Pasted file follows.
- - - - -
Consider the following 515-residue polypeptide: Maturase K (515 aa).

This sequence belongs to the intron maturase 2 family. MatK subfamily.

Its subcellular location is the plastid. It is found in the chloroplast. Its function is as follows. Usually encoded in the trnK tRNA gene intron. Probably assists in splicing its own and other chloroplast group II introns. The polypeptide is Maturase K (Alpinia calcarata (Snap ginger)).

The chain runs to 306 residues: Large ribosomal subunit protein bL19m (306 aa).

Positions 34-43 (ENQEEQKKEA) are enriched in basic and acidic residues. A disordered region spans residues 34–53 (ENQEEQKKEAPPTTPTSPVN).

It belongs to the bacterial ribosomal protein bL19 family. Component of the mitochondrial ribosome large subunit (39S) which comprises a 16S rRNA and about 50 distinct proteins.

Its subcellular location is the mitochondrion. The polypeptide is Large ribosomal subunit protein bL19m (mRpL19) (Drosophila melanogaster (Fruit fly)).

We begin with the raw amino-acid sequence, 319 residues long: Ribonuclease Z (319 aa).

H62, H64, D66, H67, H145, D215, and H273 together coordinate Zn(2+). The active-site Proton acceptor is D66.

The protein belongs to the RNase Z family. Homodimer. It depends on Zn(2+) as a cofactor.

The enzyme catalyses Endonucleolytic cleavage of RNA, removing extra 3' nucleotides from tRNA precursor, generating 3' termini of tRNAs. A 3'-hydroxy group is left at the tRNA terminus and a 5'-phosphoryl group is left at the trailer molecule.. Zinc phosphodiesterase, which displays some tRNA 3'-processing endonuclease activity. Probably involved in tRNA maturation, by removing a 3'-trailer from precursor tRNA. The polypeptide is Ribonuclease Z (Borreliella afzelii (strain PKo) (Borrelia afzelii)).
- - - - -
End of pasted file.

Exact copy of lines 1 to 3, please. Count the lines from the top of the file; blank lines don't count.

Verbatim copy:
Consider the following 515-residue polypeptide: Maturase K (515 aa).

This sequence belongs to the intron maturase 2 family. MatK subfamily.

Its subcellular location is the plastid. It is found in the chloroplast. Its function is as follows. Usually encoded in the trnK tRNA gene intron. Probably assists in splicing its own and other chloroplast group II introns. The polypeptide is Maturase K (Alpinia calcarata (Snap ginger)).